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Buffs QB to transfer, pursue basketball


Transfers are commonplace in college football, especially during the offseason. But transferring to pursue another sport? Well, that’s where the case of Colorado quarterback Shane Dillon is a little different.

The school announced on Tuesday that Dillon is transferring from the program to pursue basketball. Dillon, a redshirt freshman, says that basketball has always been his passion. The release did not say to where he would transfer, but playing for Colorado’s basketball team doesn’t sound like an option due to scholarship limits.

“I’ve grown up playing basketball my entire life, I’ve always been a basketball kid and have played since I was 4 years old,” said Dillon. “I was a late bloomer in football and never started playing quarterback until halfway through my sophomore year.

“I always kind of felt my decision that I had to play football was forced upon me a little bit. People told me I had to make a decision by the end of my junior year between football and basketball because quarterbacks all seemed to commit pretty early.  Basketball has always been my passion, and even though I really enjoyed my year here, I felt the time is now for me to make the change.”

Dillon did not see any action in 2012 as he recovered from major shoulder surgery.

“We hate to see Shane go, he’s truly a phenomenal young man, but we understand what he wants to pursue,” head coach Mike MacIntyre said.  “I felt like he definitely had a future in football, but as Shane and I discussed, it was going to take hard work to succeed in football, and it’s also the same for basketball.  Instead of throwing passes for three hours in practice, he’ll be shooting baskets.

“But you just can’t change your passion, and his is basketball. It was a tough decision for him but one that he reached after working through it the entire year.  We wish him the very best and we know that he will be successful in whatever he attempts in the future.”

Dillon is not the first Buffs quarterback to depart the program this offseason. In April, Nick Hirschman announced his plans to transfer and later said he would enroll at Akron. Jordan Webb, who started most of 2012, tore his ACL this spring and was allegedly involved in a fight away from the field in May. Now, the Buffs are getting dangerously thin at quarterback.

Appalachian State announces five-year extension for head coach Scott Satterfield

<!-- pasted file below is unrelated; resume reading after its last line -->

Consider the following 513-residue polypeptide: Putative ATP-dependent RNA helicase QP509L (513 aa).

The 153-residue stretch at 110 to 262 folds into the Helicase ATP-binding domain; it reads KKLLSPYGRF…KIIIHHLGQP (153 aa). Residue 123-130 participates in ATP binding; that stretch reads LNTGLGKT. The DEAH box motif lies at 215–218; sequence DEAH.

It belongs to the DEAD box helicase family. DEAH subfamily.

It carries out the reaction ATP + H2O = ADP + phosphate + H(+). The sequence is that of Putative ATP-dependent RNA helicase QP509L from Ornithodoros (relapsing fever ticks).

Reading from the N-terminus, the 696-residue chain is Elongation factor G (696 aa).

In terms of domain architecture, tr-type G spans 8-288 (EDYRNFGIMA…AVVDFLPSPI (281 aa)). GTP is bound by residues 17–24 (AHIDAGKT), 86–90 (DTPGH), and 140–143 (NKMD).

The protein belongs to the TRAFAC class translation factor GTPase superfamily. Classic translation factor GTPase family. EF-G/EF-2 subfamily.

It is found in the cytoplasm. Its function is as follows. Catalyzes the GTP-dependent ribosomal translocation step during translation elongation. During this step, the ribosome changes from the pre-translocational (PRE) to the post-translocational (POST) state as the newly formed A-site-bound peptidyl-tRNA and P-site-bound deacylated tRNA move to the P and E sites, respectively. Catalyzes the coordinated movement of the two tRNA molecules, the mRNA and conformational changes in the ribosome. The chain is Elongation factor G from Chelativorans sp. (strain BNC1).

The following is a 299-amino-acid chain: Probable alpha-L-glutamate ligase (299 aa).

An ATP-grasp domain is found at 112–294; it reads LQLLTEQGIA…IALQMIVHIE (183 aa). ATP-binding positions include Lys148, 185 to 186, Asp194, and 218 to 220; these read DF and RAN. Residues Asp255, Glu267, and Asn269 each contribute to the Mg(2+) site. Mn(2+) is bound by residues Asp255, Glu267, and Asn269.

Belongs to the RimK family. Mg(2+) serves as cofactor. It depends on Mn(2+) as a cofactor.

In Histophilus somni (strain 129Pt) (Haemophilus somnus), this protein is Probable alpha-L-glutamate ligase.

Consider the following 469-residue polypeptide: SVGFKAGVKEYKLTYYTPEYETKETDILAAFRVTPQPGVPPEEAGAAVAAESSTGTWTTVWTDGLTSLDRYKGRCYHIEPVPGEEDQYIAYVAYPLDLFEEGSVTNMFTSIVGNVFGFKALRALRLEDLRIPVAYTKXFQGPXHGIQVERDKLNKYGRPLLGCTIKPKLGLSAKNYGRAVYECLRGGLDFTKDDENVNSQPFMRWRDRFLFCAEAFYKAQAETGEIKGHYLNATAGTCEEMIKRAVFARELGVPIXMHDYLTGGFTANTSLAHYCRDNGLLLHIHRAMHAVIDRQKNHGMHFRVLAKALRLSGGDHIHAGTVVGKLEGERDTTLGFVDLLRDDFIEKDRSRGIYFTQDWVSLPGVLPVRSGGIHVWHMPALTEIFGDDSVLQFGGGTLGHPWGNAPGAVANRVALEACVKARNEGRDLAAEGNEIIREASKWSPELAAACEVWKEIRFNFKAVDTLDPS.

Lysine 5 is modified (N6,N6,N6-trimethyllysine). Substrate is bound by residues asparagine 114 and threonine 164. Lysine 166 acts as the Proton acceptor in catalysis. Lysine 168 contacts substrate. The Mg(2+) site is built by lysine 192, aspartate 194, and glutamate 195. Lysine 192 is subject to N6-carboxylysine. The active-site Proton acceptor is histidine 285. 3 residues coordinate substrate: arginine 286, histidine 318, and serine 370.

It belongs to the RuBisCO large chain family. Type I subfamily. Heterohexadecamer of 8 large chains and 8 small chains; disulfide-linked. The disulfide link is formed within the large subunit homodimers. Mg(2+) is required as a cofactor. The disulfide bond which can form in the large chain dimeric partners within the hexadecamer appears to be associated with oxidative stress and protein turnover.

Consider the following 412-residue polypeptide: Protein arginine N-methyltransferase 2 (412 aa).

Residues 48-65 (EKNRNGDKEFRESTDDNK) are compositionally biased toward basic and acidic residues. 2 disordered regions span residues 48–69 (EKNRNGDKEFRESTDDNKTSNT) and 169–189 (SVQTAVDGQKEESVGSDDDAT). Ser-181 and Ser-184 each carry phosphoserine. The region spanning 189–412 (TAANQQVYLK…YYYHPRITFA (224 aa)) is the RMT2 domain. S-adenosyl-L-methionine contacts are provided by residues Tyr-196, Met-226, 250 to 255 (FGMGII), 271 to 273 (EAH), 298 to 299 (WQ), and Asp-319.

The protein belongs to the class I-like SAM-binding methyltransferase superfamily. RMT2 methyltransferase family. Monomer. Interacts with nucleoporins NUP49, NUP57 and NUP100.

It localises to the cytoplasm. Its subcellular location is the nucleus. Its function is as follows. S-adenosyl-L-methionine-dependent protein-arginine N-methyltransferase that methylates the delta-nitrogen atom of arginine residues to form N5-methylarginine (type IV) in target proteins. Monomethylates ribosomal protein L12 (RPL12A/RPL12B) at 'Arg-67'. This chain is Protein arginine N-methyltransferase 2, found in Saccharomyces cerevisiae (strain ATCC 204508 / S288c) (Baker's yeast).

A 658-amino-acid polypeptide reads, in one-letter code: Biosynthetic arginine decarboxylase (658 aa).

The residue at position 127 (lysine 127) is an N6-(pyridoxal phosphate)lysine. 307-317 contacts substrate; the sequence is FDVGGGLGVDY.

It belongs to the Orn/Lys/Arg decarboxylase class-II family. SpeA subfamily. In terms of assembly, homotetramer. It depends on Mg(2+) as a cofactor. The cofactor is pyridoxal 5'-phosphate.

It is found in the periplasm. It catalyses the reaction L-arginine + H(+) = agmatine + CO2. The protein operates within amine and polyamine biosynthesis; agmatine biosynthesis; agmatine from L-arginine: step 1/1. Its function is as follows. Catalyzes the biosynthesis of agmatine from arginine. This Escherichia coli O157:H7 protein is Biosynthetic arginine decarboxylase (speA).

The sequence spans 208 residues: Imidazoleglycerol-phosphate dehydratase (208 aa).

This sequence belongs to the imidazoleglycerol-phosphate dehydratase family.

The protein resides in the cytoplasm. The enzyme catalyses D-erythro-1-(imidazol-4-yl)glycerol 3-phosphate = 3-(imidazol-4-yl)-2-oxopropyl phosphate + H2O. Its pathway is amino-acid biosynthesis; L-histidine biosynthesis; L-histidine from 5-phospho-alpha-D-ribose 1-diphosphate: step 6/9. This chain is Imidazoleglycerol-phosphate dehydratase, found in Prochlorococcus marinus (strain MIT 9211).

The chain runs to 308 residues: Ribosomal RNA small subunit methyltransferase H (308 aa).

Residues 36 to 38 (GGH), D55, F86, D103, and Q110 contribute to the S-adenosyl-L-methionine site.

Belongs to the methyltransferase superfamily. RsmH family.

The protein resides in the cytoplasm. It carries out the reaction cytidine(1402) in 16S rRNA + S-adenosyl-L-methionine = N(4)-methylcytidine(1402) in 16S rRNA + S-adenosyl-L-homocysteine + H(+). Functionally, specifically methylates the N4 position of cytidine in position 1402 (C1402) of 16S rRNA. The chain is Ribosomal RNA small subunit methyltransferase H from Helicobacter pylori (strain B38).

Scott Satterfield
Associated Press
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One day after it was revealed its head coach was the second-lowest paid in college football, Appalachian State announced a five-year contract extension for head coach Scott Satterfield.

“We have the right coach leading our football program in Scott Satterfield,” Appalachian State AD Doug Gillin said in a statement. “In nearly three years as head coach, he has stayed true to his convictions, built the program the right way and set Appalachian State football up for sustainable success both in the Sun Belt Conference and at the national level.”

Satterfield had earned $375,000 annually, ahead of only Louisiana-Monroe’s Todd Berry at $360,000 a year.

Satterfield, 42, is 14-14 in his third season at the Boone, N.C., school. He led the Mountaineers to a 7-5 mark in their debut Sun Belt season, and has the club at 3-1 to start the 2015 campaign.

“It’s exciting for my family and me to know that we’re going to be at Appalachian for the foreseeable future,” Satterfield added. “I’m living a dream by being the head coach at my alma mater and can’t wait to continue to work hard to help this program reach heights that it has never reached before.”

Wisconsin announces 10-year agreement with Under Armour

Joel Stave
Associated Press

What has long been rumored became fact Friday, as Wisconsin announced a 10-year agreement with Under Armour.

“I am absolutely thrilled about our new partnership with Under Armour,” AD Barry Alvarez said in a statement. “Kevin Plank and his team have established a brand that fits perfectly with the Wisconsin athletics story and culture. Our primary focus at Wisconsin is, of course, our student-athletes, and Under Armour’s passion and commitment to high quality and innovation will benefit our student-athletes for years to come. Our entire department is looking forward to a long and mutually productive relationship with the Under Armour team.”

The new deal will pay the Badgers a total of $7 million in cash and product in 2015-16 and is valued at $96 million over the life of the contract, good for second in the Big Ten, trailing only Nike’s new contract with Michigan.

Hidden within the contract are two nuggets that UA offered to sway the Badgers away from Adidas, from the Portland Business Journal:

Wisconsin will get as much as $500,000 from Under Armour to “rebrand” athletic facilities. It’ll get $150,000 to build out an Under Armour retail space in a campus gift shop called Bucky’s Locker Room. It also gets two summer internships for students at Under Armour’s Baltimore headquarters.

“The University of Wisconsin is an institution built on the highest values of academic excellence, and we are extremely proud to be teaming up with one of the most vibrant, distinctive and successful athletic programs in the country to help elevate the performance of all Badgers with innovative footwear and apparel,” added Plank.

Wisconsin’s departure continues to weaken the stronghold Adidas had built in the Midwest after losing Michigan to Nike and Notre Dame to Under Armour in recent years (the company still owns apparel rights for Indiana and Nebraska). The Badgers are now the 41st Division I athletics department and 17th FBS program to join UA.